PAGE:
Heartworm-free mongrel dogs (25-30 kg) of either sex were anesthetized with pentobarbital sodium (30 mg/kg intravenous injection; Fort Dodge Laboratories, Inc., Fort Dodge, Iowa) and exsanguinated via the carotid arteries. The chest was quickly opened, and the heart was harvested and immersed in cool, oxygenated physiological salt solution of the following composition (mM): NaCl 118.3, KCl 4.7, MgSO4 1.2, KH2PO4 1.22, CaCl2 2.5, NaHCO3 25.0, Ca-EDTA 0.016, and glucose 11.1 (control solution). The procedures and handling of the animals were reviewed and approved by the Institutional Animal Care and Use Committee of the Mayo Foundation.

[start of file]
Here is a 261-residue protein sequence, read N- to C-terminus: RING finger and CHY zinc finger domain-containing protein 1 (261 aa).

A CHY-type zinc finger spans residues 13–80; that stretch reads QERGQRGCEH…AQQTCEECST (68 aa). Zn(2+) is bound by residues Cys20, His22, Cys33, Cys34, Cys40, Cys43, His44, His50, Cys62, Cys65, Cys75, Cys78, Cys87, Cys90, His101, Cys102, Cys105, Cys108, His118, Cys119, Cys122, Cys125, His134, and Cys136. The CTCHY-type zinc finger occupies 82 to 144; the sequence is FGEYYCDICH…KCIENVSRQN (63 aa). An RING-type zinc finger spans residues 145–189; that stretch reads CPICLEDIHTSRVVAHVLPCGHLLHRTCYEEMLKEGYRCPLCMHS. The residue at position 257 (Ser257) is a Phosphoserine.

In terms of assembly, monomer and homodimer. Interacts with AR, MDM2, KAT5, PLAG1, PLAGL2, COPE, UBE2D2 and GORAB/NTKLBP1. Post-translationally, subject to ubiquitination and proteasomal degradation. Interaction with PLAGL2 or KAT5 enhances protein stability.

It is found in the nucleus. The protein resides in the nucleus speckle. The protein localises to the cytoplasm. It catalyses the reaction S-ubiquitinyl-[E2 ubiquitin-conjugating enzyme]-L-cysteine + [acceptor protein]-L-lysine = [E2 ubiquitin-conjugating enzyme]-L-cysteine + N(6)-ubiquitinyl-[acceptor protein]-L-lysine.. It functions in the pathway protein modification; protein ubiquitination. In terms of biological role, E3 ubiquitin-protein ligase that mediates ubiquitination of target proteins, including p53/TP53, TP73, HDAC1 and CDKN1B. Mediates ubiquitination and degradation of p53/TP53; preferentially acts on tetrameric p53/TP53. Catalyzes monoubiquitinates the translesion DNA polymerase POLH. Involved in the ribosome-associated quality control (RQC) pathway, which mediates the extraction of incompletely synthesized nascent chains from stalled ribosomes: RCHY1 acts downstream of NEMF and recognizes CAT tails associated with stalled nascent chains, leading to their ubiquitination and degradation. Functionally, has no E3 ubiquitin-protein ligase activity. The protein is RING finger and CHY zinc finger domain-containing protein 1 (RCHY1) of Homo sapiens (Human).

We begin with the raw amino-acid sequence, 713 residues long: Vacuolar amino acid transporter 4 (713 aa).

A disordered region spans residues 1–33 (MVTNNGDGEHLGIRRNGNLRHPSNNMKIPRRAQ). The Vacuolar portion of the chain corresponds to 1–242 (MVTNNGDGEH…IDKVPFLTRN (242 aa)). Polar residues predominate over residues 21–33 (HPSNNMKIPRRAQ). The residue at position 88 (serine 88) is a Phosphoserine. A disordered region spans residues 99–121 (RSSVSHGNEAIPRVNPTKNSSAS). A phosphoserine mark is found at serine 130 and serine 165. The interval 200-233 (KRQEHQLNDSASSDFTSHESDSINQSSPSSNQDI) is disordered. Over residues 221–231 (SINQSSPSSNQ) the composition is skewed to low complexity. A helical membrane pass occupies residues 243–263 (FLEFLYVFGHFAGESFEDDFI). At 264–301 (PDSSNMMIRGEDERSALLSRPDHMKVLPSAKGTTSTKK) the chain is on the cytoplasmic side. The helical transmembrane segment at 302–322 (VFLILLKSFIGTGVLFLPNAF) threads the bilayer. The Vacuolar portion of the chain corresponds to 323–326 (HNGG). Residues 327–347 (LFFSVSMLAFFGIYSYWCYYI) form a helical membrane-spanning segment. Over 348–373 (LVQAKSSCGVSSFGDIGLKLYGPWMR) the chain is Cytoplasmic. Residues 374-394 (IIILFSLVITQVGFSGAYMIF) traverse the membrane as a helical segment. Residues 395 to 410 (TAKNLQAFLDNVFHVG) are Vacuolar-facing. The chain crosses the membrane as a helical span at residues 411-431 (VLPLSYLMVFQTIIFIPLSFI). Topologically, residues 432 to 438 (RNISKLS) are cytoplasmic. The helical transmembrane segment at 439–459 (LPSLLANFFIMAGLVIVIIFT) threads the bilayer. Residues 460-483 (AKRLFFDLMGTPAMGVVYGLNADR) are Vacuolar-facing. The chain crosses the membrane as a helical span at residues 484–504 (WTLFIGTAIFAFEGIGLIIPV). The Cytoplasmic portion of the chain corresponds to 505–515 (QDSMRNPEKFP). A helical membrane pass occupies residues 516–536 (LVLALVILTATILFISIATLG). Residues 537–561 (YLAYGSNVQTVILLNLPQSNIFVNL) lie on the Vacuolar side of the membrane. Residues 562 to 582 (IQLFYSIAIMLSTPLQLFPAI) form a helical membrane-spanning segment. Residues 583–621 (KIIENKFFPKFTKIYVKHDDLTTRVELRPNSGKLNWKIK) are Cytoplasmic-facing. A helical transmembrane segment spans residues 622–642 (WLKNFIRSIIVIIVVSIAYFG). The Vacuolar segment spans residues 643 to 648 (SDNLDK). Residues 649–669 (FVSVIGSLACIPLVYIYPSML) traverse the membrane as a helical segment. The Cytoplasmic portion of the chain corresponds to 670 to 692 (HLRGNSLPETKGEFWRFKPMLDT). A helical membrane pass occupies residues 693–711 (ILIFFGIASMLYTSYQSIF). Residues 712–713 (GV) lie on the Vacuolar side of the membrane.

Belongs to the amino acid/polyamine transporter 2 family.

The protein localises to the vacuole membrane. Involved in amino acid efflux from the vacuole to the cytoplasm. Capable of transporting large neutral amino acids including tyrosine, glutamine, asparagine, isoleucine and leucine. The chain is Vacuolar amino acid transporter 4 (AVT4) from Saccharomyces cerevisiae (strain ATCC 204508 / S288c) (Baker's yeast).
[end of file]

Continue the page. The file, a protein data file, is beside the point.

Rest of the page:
In vitro experiments - Canine left circumflex coronary arteries were dissected free of connective tissue and placed in the oxygenated physiological salt solution. Segments (4-5 mm in length) of blood vessel were prepared with special care not to touch the intimal surface. In some of the segments in which vascular smooth muscle function was to be tested without the influence of the endothelium, the intimal surface was removed by gently rubbing the inner surface of the blood vessel with a pair of watchmaker forceps. This procedure removes endothelium but does not affect the ability of vascular smooth muscle to contract or relax (fig. 1) 14.